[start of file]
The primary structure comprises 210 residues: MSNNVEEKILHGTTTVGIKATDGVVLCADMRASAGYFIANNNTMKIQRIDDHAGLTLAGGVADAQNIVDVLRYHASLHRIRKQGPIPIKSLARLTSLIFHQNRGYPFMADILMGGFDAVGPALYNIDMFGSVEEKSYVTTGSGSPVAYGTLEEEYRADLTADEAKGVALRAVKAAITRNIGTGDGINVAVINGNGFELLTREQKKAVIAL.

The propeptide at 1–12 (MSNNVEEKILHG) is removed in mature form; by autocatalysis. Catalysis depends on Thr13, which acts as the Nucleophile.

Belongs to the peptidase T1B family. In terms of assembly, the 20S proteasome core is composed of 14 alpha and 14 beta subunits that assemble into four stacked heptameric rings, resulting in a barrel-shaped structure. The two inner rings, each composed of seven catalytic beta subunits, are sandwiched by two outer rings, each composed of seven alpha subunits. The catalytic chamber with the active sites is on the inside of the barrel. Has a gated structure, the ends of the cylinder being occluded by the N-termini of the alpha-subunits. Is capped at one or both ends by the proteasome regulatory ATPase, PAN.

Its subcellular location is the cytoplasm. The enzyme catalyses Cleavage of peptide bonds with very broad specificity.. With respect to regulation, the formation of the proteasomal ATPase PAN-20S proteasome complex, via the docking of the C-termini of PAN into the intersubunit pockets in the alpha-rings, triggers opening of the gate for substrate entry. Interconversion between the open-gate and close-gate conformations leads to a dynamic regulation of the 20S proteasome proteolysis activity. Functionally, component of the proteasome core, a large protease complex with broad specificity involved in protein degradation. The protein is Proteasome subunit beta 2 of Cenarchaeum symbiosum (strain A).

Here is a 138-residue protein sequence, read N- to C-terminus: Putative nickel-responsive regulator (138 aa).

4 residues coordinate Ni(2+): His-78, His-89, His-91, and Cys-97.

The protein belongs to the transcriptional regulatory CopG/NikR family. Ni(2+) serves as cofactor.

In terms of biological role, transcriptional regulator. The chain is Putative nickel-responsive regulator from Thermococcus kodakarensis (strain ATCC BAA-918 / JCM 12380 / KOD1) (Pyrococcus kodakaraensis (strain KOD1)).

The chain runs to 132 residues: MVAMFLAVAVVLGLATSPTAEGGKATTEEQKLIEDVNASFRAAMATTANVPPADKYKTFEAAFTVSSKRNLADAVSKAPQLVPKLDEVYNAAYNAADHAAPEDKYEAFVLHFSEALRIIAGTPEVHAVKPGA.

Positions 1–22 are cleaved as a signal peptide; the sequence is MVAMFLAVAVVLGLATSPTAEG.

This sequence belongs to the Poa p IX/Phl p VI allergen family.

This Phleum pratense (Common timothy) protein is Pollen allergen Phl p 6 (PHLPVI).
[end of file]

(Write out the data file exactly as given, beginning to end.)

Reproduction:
The primary structure comprises 210 residues: MSNNVEEKILHGTTTVGIKATDGVVLCADMRASAGYFIANNNTMKIQRIDDHAGLTLAGGVADAQNIVDVLRYHASLHRIRKQGPIPIKSLARLTSLIFHQNRGYPFMADILMGGFDAVGPALYNIDMFGSVEEKSYVTTGSGSPVAYGTLEEEYRADLTADEAKGVALRAVKAAITRNIGTGDGINVAVINGNGFELLTREQKKAVIAL.

The propeptide at 1–12 (MSNNVEEKILHG) is removed in mature form; by autocatalysis. Catalysis depends on Thr13, which acts as the Nucleophile.

Belongs to the peptidase T1B family. In terms of assembly, the 20S proteasome core is composed of 14 alpha and 14 beta subunits that assemble into four stacked heptameric rings, resulting in a barrel-shaped structure. The two inner rings, each composed of seven catalytic beta subunits, are sandwiched by two outer rings, each composed of seven alpha subunits. The catalytic chamber with the active sites is on the inside of the barrel. Has a gated structure, the ends of the cylinder being occluded by the N-termini of the alpha-subunits. Is capped at one or both ends by the proteasome regulatory ATPase, PAN.

Its subcellular location is the cytoplasm. The enzyme catalyses Cleavage of peptide bonds with very broad specificity.. With respect to regulation, the formation of the proteasomal ATPase PAN-20S proteasome complex, via the docking of the C-termini of PAN into the intersubunit pockets in the alpha-rings, triggers opening of the gate for substrate entry. Interconversion between the open-gate and close-gate conformations leads to a dynamic regulation of the 20S proteasome proteolysis activity. Functionally, component of the proteasome core, a large protease complex with broad specificity involved in protein degradation. The protein is Proteasome subunit beta 2 of Cenarchaeum symbiosum (strain A).

Here is a 138-residue protein sequence, read N- to C-terminus: Putative nickel-responsive regulator (138 aa).

4 residues coordinate Ni(2+): His-78, His-89, His-91, and Cys-97.

The protein belongs to the transcriptional regulatory CopG/NikR family. Ni(2+) serves as cofactor.

In terms of biological role, transcriptional regulator. The chain is Putative nickel-responsive regulator from Thermococcus kodakarensis (strain ATCC BAA-918 / JCM 12380 / KOD1) (Pyrococcus kodakaraensis (strain KOD1)).

The chain runs to 132 residues: MVAMFLAVAVVLGLATSPTAEGGKATTEEQKLIEDVNASFRAAMATTANVPPADKYKTFEAAFTVSSKRNLADAVSKAPQLVPKLDEVYNAAYNAADHAAPEDKYEAFVLHFSEALRIIAGTPEVHAVKPGA.

Positions 1–22 are cleaved as a signal peptide; the sequence is MVAMFLAVAVVLGLATSPTAEG.

This sequence belongs to the Poa p IX/Phl p VI allergen family.

This Phleum pratense (Common timothy) protein is Pollen allergen Phl p 6 (PHLPVI).